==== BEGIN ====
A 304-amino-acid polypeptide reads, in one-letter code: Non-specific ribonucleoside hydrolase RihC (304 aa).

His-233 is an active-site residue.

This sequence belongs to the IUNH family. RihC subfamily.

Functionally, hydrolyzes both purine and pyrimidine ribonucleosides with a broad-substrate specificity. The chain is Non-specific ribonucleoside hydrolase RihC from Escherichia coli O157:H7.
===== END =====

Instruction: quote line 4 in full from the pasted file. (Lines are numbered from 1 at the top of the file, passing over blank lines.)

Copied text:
Functionally, hydrolyzes both purine and pyrimidine ribonucleosides with a broad-substrate specificity. The chain is Non-specific ribonucleoside hydrolase RihC from Escherichia coli O157:H7.